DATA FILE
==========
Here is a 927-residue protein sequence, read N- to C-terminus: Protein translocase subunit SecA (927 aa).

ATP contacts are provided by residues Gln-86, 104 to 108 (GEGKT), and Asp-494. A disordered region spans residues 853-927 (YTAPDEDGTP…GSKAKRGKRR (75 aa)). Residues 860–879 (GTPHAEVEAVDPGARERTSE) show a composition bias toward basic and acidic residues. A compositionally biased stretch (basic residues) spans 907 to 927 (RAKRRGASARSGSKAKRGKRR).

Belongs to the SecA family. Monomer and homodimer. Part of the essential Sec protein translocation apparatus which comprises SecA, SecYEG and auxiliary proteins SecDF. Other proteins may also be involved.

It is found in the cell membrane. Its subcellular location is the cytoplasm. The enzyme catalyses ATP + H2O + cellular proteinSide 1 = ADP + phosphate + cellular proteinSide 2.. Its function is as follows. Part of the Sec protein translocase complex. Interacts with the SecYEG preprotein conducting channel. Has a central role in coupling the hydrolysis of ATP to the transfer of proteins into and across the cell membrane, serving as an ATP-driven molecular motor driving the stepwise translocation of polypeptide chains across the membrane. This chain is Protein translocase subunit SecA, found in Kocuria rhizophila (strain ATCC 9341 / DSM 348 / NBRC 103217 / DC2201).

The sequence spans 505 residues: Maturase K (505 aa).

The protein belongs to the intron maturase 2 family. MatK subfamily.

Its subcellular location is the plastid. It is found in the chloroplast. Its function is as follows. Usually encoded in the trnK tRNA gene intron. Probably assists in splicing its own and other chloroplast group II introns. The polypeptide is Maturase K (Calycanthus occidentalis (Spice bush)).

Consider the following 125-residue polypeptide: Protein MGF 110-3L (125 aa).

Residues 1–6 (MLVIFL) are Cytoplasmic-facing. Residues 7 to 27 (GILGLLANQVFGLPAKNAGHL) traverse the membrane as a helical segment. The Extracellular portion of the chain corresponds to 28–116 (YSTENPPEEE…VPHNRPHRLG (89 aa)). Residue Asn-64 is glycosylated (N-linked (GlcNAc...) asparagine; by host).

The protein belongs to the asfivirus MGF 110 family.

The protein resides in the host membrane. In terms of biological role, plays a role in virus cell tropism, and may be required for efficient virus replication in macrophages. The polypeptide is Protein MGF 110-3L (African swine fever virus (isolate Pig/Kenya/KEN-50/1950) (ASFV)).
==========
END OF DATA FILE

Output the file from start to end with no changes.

Here is a 927-residue protein sequence, read N- to C-terminus: Protein translocase subunit SecA (927 aa).

ATP contacts are provided by residues Gln-86, 104 to 108 (GEGKT), and Asp-494. A disordered region spans residues 853-927 (YTAPDEDGTP…GSKAKRGKRR (75 aa)). Residues 860–879 (GTPHAEVEAVDPGARERTSE) show a composition bias toward basic and acidic residues. A compositionally biased stretch (basic residues) spans 907 to 927 (RAKRRGASARSGSKAKRGKRR).

Belongs to the SecA family. Monomer and homodimer. Part of the essential Sec protein translocation apparatus which comprises SecA, SecYEG and auxiliary proteins SecDF. Other proteins may also be involved.

It is found in the cell membrane. Its subcellular location is the cytoplasm. The enzyme catalyses ATP + H2O + cellular proteinSide 1 = ADP + phosphate + cellular proteinSide 2.. Its function is as follows. Part of the Sec protein translocase complex. Interacts with the SecYEG preprotein conducting channel. Has a central role in coupling the hydrolysis of ATP to the transfer of proteins into and across the cell membrane, serving as an ATP-driven molecular motor driving the stepwise translocation of polypeptide chains across the membrane. This chain is Protein translocase subunit SecA, found in Kocuria rhizophila (strain ATCC 9341 / DSM 348 / NBRC 103217 / DC2201).

The sequence spans 505 residues: Maturase K (505 aa).

The protein belongs to the intron maturase 2 family. MatK subfamily.

Its subcellular location is the plastid. It is found in the chloroplast. Its function is as follows. Usually encoded in the trnK tRNA gene intron. Probably assists in splicing its own and other chloroplast group II introns. The polypeptide is Maturase K (Calycanthus occidentalis (Spice bush)).

Consider the following 125-residue polypeptide: Protein MGF 110-3L (125 aa).

Residues 1–6 (MLVIFL) are Cytoplasmic-facing. Residues 7 to 27 (GILGLLANQVFGLPAKNAGHL) traverse the membrane as a helical segment. The Extracellular portion of the chain corresponds to 28–116 (YSTENPPEEE…VPHNRPHRLG (89 aa)). Residue Asn-64 is glycosylated (N-linked (GlcNAc...) asparagine; by host).

The protein belongs to the asfivirus MGF 110 family.

The protein resides in the host membrane. In terms of biological role, plays a role in virus cell tropism, and may be required for efficient virus replication in macrophages. The polypeptide is Protein MGF 110-3L (African swine fever virus (isolate Pig/Kenya/KEN-50/1950) (ASFV)).